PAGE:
That brings us to our second story.  The first Guangdong branch of the Jingwu Association was established in April of 1919.  Our second news item, profiling one of the instructors, appeared in October of that same year.



Wong Chuen Sun. Source: The China Daily, 1919.
Wong Chuen Sun. Source: The China Daily, 1919.



A National Boxing Expert


Mr. Wong Chuen Sun, an instructor in the Canton Ching Wu Athletic Association, an organization promoting [the] national art of boxing, is very popular among his students.  He teaches boxing as a means of promoting physical development, he says.  When one is used to this form of daily exercise, according to Mr. Wong, he has to keep his whole body always in good condition; any inconsistent living on the part of the student, he will surely be found out by the others associating with him.  In a word, one’s sin can be easily observed by a physical training instructor.  Mr. Wong is noted for his art in exhibiting the iron whip, cross arm, and other old weapons of war.  As a business man, Mr. Wong is connected with the Ye Woo Co., Chinese curios, porcelain, jade and old bronze wares shop, at 7, Sung Sing Street, Canton.

The Canton Times, Oct 22, 1919, page 8.



While brief this news item also provides us with a few new glimpses into the organization’s local chapter.  To begin with, Wong Chuen Sun is not one of the early instructors in Guangzhou that I was already familiar with.  (Though it may be possible that he is better known under a different name.)

Second, in keeping with Jingwu’s mission, Wong is portrayed more as a modern athlete than the keeper of an ancient esoteric tradition.  While the article notes his expertise in traditional weapons, it is clearly focused more focused on the idea of an exercise and conditioning regime well suited to the new middle class.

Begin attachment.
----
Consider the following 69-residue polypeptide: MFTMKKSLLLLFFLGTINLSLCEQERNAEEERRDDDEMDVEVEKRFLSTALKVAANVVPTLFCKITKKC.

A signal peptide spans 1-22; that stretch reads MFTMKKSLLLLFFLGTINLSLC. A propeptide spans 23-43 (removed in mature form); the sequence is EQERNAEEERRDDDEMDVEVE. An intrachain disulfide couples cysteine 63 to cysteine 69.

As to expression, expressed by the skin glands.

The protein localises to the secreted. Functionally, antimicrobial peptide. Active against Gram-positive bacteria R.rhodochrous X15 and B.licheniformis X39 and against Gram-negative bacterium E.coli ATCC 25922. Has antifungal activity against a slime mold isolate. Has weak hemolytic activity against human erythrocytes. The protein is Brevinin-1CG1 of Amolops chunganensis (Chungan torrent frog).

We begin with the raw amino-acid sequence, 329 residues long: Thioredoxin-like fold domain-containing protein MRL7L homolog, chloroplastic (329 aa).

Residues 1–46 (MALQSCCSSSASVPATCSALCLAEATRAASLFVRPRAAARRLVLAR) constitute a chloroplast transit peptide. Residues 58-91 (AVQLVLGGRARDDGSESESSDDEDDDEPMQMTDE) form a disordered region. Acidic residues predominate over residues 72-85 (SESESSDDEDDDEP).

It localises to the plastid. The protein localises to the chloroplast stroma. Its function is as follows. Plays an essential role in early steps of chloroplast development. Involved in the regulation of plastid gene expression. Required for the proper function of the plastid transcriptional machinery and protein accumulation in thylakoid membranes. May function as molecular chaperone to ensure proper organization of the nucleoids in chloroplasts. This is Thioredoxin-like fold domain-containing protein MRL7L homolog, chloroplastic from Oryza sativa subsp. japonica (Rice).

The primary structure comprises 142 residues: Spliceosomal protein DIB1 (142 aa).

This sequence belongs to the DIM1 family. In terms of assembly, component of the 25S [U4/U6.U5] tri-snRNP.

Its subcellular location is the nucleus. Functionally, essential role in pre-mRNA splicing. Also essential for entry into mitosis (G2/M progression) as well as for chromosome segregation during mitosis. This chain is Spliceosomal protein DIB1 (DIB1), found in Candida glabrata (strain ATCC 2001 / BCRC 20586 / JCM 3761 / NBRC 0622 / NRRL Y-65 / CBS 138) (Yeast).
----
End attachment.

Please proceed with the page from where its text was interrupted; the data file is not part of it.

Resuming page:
This is evident in other ways as well.  While we tend to imagine the martial arts masters of the 1920s as being very traditional in dress and bearing, Wong is shown wearing a dapper western suit.  Nor is he apparently a full time martial arts instructor.  Like his students he has a day job, either as an investor in, or as an employee of, a local fine arts company.

Of course the most interesting thing about this article is that we are reading it at all.  It is important to note that within months of establishing itself in the area the local Jingwu branch was reaching out and making connections with English language publications.  Nor is this a fluke.  Rather, as my growing database of articles attests, it appears to have been part of a disciplined and well developed public relations campaign.  Yet it is clear that the bulk of Jingwu’s membership would be subscribing to these papers.

When we approach articles like this through the lens of the emerging national discourse this paradox begins to come into focus.  The promotion of a certain view of modern China abroad was likely always a core goal of certain martial arts reformers.  This was a core, rather than a secondary, consideration.  After all, what is the point of curing the diseases that afflict the body politic if you do not then go on to both inform and demonstrate to a global audience that you are no longer “the sick man of East Asia?”  Only when we accept the essentially modern nature of the Chinese martial arts do its domestic and political implications become clear.

If you enjoyed this you might also want to read: The Invisibility of Kung Fu: Two Accounts of the Traditional Chinese Martial Arts